When a storm the size of Sandy hits the country's most populous area, you'd think it would drive up gas prices.
Not this time.
Sandy's trail of havoc in the Northeast might cause temporary price spikes and long lines at gas stations in storm-ravaged areas, but the rest of the country has decent supplies at a time of year when demand is normally low, industry analysts say. And that means a continuation of falling prices that began early in October.
Demand for gas is likely to slide even further because people in New Jersey, New York and adjoining states won't be traveling as much.
"You've got cities that are shut down, people not going to work, people not moving around," said Phil Flynn, senior market analyst for the Price Futures Group, an independent futures broker. "There's so much demand that is not happening."
Although Sandy hit coastal areas hard, only two of the region's nine refineries have been knocked out, and they don't produce enough gas to make much of a difference nationally, said Tom Kloza, chief oil analyst at the Oil Price Information Service.
What could cause problems is the lack of power at giant oil storage tanks and pipelines around New York Harbor, which take in gas from tankers and distribute it to other parts of the country. Without power to move supplies, stockpiles of gasoline could be crimped. But Kloza doesn't think that will last too long.
"The country should not have any kind of an issue," he said. "New Jersey, Long Island, downstate New York, they'll have issues, but they'll mostly be related to lack of power."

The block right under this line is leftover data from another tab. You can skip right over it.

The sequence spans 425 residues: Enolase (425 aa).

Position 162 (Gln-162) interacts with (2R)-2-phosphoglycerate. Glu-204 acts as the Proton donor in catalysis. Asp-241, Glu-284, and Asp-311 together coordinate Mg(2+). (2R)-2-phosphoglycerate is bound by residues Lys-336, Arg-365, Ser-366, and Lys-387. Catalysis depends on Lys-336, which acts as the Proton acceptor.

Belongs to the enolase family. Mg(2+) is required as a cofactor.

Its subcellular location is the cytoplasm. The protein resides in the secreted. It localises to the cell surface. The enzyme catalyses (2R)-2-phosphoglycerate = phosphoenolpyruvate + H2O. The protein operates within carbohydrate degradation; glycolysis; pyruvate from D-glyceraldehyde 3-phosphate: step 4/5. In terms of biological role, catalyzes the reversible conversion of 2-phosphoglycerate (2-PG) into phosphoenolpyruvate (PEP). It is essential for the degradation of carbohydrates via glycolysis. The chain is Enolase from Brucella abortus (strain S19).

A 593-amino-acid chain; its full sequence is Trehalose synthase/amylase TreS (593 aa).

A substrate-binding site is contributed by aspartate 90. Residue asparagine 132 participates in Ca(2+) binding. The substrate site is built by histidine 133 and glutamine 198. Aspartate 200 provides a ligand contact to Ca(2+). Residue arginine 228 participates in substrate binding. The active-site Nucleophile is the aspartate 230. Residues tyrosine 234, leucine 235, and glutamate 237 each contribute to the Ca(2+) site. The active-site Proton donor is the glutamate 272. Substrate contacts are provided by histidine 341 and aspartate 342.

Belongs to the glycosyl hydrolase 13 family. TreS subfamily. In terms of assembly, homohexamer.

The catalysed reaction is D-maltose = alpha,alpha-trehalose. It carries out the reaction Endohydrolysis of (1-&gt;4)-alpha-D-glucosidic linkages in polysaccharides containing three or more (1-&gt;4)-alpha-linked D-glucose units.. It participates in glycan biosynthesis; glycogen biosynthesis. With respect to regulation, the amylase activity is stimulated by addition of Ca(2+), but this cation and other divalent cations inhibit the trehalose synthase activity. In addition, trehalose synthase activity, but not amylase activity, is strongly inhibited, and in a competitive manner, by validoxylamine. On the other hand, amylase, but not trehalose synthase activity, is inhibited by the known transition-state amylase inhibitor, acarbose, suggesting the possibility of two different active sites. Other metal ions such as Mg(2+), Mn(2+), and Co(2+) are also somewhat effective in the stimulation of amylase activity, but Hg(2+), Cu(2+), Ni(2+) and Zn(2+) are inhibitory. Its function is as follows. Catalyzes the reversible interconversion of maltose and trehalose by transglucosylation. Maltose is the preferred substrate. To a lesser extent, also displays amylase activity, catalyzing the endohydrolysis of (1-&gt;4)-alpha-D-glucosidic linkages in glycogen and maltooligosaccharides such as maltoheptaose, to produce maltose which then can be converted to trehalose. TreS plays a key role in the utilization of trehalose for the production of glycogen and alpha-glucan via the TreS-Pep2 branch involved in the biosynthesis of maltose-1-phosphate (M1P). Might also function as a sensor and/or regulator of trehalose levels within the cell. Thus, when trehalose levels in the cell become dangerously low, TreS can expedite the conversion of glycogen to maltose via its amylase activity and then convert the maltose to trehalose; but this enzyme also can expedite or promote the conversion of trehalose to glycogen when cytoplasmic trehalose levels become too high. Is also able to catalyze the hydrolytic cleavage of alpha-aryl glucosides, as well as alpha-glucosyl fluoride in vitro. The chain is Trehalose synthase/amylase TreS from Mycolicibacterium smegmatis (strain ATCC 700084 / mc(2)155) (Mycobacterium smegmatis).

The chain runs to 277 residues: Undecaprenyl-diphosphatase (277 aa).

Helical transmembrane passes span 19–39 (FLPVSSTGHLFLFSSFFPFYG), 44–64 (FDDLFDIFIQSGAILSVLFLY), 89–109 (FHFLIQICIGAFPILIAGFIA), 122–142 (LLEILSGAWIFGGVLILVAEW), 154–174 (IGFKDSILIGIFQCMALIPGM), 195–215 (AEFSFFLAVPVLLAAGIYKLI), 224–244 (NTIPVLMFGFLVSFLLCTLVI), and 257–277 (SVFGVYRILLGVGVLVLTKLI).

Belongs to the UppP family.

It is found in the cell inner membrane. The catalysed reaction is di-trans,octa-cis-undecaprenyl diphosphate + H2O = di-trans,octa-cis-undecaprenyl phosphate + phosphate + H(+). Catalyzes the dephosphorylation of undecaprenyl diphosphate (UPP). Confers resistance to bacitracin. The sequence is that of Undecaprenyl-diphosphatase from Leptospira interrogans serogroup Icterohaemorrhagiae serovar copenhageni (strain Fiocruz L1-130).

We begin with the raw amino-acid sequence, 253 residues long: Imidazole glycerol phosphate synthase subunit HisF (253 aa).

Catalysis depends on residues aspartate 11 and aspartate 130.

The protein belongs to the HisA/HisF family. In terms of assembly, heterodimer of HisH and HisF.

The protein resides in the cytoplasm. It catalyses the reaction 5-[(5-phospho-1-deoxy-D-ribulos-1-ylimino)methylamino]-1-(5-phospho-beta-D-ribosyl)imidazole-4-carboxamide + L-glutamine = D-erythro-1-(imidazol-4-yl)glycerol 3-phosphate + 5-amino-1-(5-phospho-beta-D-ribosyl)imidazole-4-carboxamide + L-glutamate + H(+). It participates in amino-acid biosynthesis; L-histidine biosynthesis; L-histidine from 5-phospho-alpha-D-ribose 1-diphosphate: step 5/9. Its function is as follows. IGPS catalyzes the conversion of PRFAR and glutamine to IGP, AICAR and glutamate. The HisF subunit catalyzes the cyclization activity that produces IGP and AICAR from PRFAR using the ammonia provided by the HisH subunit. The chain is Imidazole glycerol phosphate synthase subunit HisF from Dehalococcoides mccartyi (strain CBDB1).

Bottom line: Gas prices in much of the country soon should drop toward $3 per gallon or even below that between now and when demand picks up around Thanksgiving, Kloza said.
On Wednesday, the national average for a gallon of gas fell a penny to $3.52.
Gasoline futures spiked more than 20 cents in the morning as traders feared that supplies would become tight. But by afternoon, the gains faded, and prices ended up 3.3 cents to finish at $2.7618 per gallon.
There were lines at stations in the hardest-hit areas. On Long Island, where power was out in most places, 30 cars lined up Wednesday morning at a Citgo station in Rockville Centre, N.Y., which had power in its central business district. There were 50 cars waiting at a nearby Gulf station in the afternoon. By evening, the Citgo and a nearby Mobil were out of gas, but the Gulf station still was pumping.
"It's all about power right now," Kloza said.
Benchmark crude rose 56 cents to finish at $86.24 per barrel in New York. Brent crude, which is used to price international varieties of oil, fell 38 cents to finish at $108.70 per barrel in London.
In other trading:
— Heating oil fell 1.84 cents to finish at $3.0682 per gallon.
— Natural gas rose less than a penny to finish at $3.692 per 1,000 cubic feet.
AP Editor Paul Harloff in Rockville Centre, N.Y., and business writer Sandy Shore in Denver contributed to this report.
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